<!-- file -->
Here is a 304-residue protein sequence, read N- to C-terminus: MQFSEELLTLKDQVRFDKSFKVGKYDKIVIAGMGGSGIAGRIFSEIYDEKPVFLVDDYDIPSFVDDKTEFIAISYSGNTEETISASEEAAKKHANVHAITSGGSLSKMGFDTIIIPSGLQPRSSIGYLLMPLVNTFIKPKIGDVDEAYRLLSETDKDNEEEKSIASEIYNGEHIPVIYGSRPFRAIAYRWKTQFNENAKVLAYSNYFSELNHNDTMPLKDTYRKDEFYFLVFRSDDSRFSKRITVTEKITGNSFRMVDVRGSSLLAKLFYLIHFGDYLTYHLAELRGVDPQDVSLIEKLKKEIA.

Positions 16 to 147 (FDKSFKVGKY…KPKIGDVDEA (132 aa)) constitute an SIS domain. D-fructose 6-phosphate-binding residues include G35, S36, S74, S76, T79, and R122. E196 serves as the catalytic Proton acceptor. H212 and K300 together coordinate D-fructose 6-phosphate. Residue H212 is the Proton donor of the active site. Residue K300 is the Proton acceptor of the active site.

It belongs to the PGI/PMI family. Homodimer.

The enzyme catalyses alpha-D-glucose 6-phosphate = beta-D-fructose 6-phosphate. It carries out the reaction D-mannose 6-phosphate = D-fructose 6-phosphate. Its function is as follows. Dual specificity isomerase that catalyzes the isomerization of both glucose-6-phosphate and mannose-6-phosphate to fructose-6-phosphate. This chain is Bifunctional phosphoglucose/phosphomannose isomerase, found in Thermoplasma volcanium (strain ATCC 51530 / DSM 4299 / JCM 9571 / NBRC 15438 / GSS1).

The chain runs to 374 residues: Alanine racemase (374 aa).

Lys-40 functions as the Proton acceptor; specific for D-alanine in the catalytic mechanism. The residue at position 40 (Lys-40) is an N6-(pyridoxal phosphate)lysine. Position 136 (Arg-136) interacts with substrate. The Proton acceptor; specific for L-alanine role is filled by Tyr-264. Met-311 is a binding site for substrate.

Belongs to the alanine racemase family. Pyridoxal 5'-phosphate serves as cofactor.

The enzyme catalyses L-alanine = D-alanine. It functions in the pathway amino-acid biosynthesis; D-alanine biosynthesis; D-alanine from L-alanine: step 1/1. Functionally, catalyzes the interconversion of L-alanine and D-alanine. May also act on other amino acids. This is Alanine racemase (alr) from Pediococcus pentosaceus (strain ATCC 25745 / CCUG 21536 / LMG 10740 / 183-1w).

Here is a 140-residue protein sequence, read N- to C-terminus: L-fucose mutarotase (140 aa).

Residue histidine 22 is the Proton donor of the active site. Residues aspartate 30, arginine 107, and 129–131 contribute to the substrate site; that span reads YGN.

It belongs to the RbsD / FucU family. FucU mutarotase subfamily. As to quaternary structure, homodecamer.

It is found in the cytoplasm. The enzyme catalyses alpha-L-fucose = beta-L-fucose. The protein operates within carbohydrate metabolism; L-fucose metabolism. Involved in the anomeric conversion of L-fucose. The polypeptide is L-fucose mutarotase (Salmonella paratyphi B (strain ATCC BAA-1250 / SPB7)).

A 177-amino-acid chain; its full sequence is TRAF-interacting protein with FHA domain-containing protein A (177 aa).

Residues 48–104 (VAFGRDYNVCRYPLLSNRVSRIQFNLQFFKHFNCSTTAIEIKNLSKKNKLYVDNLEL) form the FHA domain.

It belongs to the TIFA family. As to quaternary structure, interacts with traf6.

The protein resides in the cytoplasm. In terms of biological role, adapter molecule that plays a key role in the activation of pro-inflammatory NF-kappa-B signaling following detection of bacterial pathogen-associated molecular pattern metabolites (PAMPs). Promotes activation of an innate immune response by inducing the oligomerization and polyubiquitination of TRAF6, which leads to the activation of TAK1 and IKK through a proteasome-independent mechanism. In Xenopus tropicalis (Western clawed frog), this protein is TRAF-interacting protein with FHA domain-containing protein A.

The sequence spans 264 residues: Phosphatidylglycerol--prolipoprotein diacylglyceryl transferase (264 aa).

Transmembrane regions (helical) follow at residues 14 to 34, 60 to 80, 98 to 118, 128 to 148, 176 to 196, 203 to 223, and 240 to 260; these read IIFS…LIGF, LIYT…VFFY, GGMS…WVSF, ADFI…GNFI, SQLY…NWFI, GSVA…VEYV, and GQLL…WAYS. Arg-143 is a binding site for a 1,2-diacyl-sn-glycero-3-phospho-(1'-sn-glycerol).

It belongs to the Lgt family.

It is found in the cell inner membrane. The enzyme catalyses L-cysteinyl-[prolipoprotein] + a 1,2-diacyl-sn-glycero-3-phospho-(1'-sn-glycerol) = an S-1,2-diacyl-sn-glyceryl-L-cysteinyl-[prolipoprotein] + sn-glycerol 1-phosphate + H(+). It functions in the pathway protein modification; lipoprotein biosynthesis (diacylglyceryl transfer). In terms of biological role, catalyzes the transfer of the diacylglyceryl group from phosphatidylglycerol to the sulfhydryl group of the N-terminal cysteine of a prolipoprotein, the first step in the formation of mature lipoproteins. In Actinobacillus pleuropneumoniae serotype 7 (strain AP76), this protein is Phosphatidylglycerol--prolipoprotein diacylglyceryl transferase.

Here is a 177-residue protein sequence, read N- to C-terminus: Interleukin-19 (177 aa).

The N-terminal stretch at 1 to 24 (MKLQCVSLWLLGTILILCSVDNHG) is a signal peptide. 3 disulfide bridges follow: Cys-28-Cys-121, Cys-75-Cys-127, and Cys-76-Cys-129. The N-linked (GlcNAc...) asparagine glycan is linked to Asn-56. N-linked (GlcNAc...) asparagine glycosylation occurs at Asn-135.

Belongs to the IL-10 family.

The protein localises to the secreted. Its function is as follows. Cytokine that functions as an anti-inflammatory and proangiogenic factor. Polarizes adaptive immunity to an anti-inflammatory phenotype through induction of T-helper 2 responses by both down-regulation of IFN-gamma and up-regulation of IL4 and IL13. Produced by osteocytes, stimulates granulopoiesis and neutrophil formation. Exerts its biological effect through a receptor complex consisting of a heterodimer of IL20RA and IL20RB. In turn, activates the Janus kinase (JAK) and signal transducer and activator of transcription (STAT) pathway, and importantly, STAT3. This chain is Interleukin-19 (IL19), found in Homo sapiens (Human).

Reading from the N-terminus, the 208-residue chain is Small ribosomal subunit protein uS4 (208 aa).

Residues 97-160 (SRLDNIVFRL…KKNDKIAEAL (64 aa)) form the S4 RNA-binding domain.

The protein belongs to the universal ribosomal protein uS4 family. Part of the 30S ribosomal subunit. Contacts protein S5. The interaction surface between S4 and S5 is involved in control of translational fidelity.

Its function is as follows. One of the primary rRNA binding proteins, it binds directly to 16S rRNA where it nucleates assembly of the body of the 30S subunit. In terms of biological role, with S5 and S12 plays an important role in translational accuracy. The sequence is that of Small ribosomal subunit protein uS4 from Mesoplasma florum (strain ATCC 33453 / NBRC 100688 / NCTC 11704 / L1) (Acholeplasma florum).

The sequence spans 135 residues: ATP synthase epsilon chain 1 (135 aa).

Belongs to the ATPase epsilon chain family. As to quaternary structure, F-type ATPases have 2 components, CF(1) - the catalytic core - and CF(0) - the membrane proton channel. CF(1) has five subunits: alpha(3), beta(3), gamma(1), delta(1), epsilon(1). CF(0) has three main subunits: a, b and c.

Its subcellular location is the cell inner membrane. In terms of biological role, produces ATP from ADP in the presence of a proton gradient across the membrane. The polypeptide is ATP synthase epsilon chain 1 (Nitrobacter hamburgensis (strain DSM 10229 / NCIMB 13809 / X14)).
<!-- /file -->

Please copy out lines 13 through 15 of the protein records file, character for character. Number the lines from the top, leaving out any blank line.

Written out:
A 177-amino-acid chain; its full sequence is TRAF-interacting protein with FHA domain-containing protein A (177 aa).

Residues 48–104 (VAFGRDYNVCRYPLLSNRVSRIQFNLQFFKHFNCSTTAIEIKNLSKKNKLYVDNLEL) form the FHA domain.

It belongs to the TIFA family. As to quaternary structure, interacts with traf6.